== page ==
1. The Chance opens with Ellie and her father alone at the dinner table. Across from Ellie, her mother’s chair “remained glaringly empty” (p. 20). How does this initial image of brokenness function as a motif throughout the rest of the novel? In what other ways does the image of a broken family appear in The Chance?
2. A prevalent theme of the novel emerges early on when Ellie’s father prays for the Lord to “reveal the truth, please. In Jesus’ name, amen” (p. 20) and Ellie later thinks that “the truth smothered her like a wet blanket” (p. 23). How is truth and truthfulness an important theme in the novel? Are there different versions of the same truth? Like Chaplain Gray later tells Alan, do you think that it’s never too late to tell the truth because truth stands outside time (p. 173)? Why or why not?
3. For Ellie, Savannah is home, the place where she felt happy and loved. In San Diego, everything about Ellie’s life changes, and not for the better. Discuss how the setting—both Savannah and San Diego—affect the characters in the novel. What does Savannah symbolize for Ellie? For Nolan? For Alan and Caroline? In opposition, what does San Diego symbolize for these same characters?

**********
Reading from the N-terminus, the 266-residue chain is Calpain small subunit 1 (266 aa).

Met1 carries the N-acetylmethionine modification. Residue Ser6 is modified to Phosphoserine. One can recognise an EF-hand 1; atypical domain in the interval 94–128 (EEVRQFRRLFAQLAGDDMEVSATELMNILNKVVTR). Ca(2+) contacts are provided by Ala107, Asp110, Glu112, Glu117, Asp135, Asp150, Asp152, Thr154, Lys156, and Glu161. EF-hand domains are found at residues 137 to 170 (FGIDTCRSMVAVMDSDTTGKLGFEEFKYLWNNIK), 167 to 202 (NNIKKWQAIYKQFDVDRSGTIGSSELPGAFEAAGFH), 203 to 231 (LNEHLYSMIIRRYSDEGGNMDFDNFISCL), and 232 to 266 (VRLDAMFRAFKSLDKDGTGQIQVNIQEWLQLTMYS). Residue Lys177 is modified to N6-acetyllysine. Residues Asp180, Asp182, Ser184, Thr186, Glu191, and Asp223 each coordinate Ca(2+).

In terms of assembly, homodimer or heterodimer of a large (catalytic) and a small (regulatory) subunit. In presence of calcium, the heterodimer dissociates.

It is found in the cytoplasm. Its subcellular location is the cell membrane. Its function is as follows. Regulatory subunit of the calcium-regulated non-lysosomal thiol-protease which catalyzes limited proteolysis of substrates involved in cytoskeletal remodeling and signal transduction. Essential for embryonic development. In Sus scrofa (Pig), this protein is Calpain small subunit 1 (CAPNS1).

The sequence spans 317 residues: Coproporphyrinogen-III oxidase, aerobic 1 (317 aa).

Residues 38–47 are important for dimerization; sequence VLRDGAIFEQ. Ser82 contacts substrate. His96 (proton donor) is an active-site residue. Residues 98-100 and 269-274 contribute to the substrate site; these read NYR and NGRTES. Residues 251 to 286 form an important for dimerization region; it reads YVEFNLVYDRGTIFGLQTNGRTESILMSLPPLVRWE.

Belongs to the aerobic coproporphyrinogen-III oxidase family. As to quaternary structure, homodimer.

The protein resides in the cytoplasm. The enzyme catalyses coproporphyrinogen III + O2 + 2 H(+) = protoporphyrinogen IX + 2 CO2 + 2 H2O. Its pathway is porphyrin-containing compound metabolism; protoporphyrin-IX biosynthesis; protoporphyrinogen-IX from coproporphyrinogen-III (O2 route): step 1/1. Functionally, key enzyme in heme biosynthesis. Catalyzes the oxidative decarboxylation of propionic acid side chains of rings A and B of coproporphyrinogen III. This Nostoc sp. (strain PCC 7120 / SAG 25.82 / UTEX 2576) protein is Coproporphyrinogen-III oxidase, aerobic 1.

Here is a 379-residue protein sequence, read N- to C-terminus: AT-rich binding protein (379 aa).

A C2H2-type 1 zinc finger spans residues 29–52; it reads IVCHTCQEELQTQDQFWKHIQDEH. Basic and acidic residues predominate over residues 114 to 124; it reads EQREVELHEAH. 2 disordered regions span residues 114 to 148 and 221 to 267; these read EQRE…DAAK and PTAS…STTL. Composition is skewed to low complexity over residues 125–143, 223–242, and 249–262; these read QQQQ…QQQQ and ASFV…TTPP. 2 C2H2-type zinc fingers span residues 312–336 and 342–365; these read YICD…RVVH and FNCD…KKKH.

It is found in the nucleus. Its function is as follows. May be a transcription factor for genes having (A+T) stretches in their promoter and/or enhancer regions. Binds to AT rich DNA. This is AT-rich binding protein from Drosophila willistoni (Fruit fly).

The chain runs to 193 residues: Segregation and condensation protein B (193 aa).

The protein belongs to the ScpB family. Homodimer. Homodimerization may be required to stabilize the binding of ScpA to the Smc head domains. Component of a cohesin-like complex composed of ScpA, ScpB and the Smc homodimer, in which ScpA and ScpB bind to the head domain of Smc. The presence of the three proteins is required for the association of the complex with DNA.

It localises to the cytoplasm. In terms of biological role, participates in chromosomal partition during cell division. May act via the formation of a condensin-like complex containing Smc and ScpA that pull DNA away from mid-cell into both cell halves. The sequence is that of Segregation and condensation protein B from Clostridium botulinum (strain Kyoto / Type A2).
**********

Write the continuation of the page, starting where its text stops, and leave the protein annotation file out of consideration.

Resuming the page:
4. Discuss Caroline Tucker. Do you like her? Why do you think she looked for love outside of her marriage? Do you blame her for splitting up her family and causing eleven years of heartache? In Caroline’s situation, is there a clear moral right and wrong? Can you think of a silver lining to this situation?
5. What does basketball symbolize for Nolan? Why is the game so important to him? Do you think Nolan depends on basketball, and if so, for what? Consider the connection between Nolan’s love of basketball and his love of God in your response.
6. On page 74, Nolan and his father recite one of their favorite Bible passages: “with Christ all things are possible.” For Nolan, what “things” does Christ make possible? How does this quote also apply to Ellie and her parents? Do you think that Christ makes the impossible possible for their family?
7. Consider the ways in which Caroline and Ellie are similar. How do Caroline’s choices act as foreshadowing for Ellie’s situation? Against what or whom are both women rebelling?